The mandatory public hearing in Raipur last month on the coal mines proposed to be developed by the Dainik Bhaskar group brought to the fore a dominant perception among the villagers: that is, under colonial land acquisition law, farmers and tribals were not treated as badly by the British as they are now.
Chhattisgarh government representatives conducted the hearing at Dhramjaigarh, about 325 km east of Raipur, to seek the villagers' environment clearance to mine coal over 1,700 acres (one acre = 43,560 square feet), covering six villages.
However, Sushil Nahar of DB Power, a subsidiary of Dainik Bhaskar, said his firm would never ignore the concerns and needs of the people and would act in accordance with the norms of the union ministry of environment and forests..
The draft Environment Impact Assessment report, commissioned by Dainik Bhaskar, says after getting the mining lease grant, the process of acquiring land will begin under the Land Acquisition Act. But the report did not mention the area came under the Constitution's Fifth Schedule, which deals with the administration of tribal areas.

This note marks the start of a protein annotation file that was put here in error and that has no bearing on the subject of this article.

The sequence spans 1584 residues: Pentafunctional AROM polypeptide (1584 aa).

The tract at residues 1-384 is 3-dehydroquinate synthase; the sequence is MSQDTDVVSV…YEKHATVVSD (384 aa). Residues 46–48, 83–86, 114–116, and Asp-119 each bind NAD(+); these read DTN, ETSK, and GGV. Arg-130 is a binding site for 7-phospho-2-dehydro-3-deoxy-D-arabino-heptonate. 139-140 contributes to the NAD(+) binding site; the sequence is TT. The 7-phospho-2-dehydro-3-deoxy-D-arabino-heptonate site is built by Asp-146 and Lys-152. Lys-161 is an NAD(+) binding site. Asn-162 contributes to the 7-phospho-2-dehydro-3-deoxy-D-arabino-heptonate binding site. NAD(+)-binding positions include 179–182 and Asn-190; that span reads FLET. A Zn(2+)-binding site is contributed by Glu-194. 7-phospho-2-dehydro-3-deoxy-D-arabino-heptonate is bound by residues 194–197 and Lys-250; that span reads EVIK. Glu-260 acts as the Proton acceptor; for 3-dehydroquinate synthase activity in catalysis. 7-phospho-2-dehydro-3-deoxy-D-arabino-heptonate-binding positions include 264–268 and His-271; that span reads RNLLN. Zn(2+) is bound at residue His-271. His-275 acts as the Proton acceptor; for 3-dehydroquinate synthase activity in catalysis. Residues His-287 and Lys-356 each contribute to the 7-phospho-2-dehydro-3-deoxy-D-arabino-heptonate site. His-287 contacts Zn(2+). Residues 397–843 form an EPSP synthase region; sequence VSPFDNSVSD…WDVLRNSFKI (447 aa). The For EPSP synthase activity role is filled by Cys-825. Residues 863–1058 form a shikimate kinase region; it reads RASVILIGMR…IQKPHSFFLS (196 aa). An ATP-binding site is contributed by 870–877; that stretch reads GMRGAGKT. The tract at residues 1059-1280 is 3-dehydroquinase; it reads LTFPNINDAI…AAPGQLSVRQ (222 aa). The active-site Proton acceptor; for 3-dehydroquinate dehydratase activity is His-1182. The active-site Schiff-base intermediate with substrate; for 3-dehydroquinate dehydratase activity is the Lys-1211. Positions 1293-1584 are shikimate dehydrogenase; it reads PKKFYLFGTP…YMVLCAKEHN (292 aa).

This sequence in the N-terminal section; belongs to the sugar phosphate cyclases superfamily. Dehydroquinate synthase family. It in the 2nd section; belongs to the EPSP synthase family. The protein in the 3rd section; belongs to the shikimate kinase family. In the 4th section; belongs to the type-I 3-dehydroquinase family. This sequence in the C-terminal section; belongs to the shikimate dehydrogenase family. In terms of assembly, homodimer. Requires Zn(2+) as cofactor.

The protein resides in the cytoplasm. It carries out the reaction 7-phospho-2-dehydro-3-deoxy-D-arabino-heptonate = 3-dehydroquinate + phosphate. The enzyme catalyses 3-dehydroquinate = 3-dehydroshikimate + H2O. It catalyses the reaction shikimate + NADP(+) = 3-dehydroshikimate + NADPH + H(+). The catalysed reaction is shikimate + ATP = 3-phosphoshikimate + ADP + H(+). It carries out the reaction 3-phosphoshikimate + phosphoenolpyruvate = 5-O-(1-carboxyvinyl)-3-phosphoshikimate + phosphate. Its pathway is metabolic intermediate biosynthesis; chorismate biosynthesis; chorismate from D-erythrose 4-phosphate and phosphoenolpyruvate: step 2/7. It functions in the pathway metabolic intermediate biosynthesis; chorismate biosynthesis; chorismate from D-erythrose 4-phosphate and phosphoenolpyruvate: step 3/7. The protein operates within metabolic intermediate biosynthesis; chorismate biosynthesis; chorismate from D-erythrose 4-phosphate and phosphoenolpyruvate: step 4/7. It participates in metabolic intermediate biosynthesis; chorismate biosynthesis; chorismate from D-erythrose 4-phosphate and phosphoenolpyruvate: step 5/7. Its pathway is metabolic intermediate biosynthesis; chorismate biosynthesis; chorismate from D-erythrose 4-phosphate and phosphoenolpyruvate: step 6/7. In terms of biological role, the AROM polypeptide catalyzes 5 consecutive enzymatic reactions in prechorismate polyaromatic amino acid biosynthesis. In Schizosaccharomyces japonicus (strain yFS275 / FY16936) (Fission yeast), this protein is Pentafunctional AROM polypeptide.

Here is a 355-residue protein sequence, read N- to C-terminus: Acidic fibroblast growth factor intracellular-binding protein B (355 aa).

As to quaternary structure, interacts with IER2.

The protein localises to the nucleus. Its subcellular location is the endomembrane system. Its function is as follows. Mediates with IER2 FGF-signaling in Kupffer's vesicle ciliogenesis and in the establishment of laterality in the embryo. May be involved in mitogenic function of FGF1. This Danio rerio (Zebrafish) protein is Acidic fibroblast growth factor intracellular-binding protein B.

Laxmi Chouhan, environment activist and secretary to Sarthak, an NGO, is upset. "When the three of the six gram panchayats of the area had earlier passed a resolution refusing land for the project, how could DB Power acquire the land in the Fifth Schedule area?" he asked.
Raigarh collector Ashok Agrawal said: "Let the project get environment clearance. Decision on the land acquisition process will be taken after that."